How could an ant understand a man? He cannot. We, of course did not make ants, and have no fluency in their language, but if we did, could the ant understand our motives and powers? I don't think so...Better analogy, could the stone understand us?
In Job, chapters one and two, God reveals something of heavenly activity that so much reveals my own motives and limitations, which I project upon God wrongly. When I look at these chapters, I see Satan baiting God, and God falling for it. I see the bully taunting and the weakling falling for the trap and doing what the bully wanted all along. I am looking through my own eyes.
Forgive me, Father, for I am but a worm, and do not understand you fully. Thank you for revealing more than this of you so that, although we will not know You fully until we are in Your presense, we can understand enough to trust in your goodness, your strength and your all-sufficiency even when we don't quite understand what you're on about. I know that while Satan meant it for evil, you meant it for good. I know that you ordained this test for your servant, Job, and that it was you who sustained him through it. I know that You allowed and received Satan in your throne room and indeed even invited -no, you must have summoned him- knowing what he would ask.
You made the vessel, Job. You created him for your purpose and glory. He was what you made him and was sustained by the faith that you created in him. It was hard for him, like going through a fire.
I, and others, sometimes think of the children and the servants who were killed for the pleasure of Satan and the proving of Job. We worms struggle with this, seeing only the life lived on this soil. Some of us think that it is a sign of your weakness, or just a cruel streak.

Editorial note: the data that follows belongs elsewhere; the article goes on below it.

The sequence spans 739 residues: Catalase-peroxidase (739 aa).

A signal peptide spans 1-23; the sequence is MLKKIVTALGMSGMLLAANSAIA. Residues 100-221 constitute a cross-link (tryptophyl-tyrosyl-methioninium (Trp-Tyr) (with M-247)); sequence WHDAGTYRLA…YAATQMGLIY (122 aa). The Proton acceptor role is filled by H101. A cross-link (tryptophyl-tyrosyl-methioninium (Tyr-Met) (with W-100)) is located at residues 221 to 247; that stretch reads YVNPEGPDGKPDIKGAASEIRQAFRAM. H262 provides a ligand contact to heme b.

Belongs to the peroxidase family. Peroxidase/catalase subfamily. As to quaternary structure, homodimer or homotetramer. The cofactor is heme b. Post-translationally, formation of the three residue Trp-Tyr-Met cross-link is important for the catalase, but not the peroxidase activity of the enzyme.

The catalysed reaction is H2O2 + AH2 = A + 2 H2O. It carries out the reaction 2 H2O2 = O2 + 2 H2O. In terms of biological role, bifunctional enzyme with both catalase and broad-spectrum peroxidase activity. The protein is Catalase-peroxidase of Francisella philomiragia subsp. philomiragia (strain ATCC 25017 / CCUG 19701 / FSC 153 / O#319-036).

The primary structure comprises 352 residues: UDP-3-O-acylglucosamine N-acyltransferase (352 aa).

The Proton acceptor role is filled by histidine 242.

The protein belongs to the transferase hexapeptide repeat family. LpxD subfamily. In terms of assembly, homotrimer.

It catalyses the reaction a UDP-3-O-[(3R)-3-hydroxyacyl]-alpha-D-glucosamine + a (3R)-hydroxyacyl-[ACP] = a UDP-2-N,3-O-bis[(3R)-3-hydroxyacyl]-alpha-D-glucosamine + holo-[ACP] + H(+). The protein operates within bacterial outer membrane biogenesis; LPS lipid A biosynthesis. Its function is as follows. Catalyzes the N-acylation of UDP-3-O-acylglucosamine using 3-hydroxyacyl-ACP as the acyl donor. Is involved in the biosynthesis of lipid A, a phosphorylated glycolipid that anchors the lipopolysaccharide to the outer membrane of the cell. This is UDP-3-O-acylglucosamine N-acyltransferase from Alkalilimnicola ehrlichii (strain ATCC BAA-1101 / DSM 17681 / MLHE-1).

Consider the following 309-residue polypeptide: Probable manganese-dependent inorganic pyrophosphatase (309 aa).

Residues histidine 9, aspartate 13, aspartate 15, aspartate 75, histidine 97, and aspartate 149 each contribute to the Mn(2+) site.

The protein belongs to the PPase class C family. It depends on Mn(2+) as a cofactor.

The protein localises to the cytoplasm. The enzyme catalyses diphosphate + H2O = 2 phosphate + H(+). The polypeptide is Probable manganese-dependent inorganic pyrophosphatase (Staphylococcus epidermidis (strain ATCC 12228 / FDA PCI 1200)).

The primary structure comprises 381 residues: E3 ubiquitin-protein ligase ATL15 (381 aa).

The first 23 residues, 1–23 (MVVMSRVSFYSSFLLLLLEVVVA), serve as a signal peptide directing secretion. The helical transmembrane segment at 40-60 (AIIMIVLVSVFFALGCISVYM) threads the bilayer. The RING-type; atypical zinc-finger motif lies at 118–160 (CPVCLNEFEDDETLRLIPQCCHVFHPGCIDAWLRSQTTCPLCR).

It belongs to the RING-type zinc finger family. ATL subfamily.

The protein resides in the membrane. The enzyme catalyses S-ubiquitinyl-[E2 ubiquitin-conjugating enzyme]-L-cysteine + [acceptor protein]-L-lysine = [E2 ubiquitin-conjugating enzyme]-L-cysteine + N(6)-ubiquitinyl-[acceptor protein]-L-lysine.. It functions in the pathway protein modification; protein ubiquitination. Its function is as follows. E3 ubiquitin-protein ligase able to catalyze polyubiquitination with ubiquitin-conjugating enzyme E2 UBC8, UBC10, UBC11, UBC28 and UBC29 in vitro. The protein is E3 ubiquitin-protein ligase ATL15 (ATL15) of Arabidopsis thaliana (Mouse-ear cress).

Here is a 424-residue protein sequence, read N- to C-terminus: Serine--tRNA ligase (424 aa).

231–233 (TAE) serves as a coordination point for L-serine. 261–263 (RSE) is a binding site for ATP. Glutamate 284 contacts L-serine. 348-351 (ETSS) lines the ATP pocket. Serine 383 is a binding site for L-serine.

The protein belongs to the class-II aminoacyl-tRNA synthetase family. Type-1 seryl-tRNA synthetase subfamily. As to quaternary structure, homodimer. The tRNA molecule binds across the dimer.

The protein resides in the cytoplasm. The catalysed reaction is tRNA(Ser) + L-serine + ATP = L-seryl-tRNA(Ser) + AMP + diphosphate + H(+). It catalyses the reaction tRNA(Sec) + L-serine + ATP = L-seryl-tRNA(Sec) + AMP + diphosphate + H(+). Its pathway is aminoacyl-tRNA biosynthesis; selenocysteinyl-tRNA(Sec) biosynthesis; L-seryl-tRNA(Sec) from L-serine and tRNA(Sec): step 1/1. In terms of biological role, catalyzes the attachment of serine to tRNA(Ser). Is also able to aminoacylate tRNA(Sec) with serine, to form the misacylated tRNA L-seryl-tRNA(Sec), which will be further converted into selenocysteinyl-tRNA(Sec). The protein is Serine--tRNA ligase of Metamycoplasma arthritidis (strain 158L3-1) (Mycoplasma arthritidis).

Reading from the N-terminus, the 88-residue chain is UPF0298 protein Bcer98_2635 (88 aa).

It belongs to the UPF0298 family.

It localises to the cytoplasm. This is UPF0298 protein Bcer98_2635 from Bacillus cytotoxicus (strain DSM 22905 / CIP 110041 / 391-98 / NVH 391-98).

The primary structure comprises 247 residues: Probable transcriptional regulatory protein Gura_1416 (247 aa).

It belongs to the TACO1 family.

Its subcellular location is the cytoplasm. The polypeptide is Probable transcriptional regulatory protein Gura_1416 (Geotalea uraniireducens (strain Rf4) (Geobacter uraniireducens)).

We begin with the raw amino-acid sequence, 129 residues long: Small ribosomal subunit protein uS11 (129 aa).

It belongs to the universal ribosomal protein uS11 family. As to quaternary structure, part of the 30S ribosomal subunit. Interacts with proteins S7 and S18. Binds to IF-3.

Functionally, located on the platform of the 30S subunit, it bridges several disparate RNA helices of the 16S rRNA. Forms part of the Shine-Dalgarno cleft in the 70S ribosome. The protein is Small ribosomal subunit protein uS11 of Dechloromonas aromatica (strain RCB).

Forgive me, Father, for I am but a worm, and do not understand you fully. Thank you for revealing more than this of you so that, we can understand enough to trust in your goodness, your strength and your perfect will. I can understand from what You have revealed, if my feeble mind can remember, that while you made the vessel Job, you also made his children and servants. They were none of them without sin, and Job even made atonement for them, realizing that they probably did sin in their revelry. These vessels cannot say to the Potter, why have you made me thus, and why has my usefulness ended, for surely I was soon to become great; you didn't give me a chance to become the lovely vase I was meaning to be? You have revealed that you know the number of our days, even before one of them has come to be. For a vessel such as Job, that would be more than comforting (is there an English word for this?), but for other vessels made for more common purposes, this would be alarming and such a vessel would fill up with resentment.
I have always heard the saying, "The Lord giveth and the Lord taketh away."
I think that what Job recognized was that it is the Lord's to give, and the Lord's to retrieve or receive.
This is the response to suffering that our culture holds for itself and for those it sees in the throws of suffering. "Curse God and die." It would be better to end it all than to go on in this state. Many think thus for the benefit of others that they see or know. Some think it for themselves and take their own lives. This, in some cases is thought by observers as the gallant exit.
We have forgotten, let us not forget, what Job, through walking so close to God, knowing Him and, therefore trusting Him, knew so well. In his pain and helplessness, he recognized his life partner as a foolish woman. God has revealed that a fool says in his heart there is no God. Mrs. Job did not say it aloud, but her counsel to her husband in his suffering revealed what she believed in her heart. Job turned to his wife, his helpmate in sickness and in health, and asked, "Shall we accept good from God, and not evil?"
In our time and circumstances, we think we need to say things like, "Sweetheart, what did God have to do with this, we live in a fallen world!"
Who said that even if the crops fail and (yada yada yada) yet will I praise Him!(?)
We do not need to answer a fool according to his folly. We know the one who is the beginning of wisdom, and would do well to fear Him, and not man, who can only shun us and call us fools, for He makes foolish the wisdom of the wise, and in our weakness His strength is revealed.
For what we are about to receive from your gracious and loving hand, make our hearts forever grateful. Make our feet to stand.
For Your sake and in the name of Jesus, your Son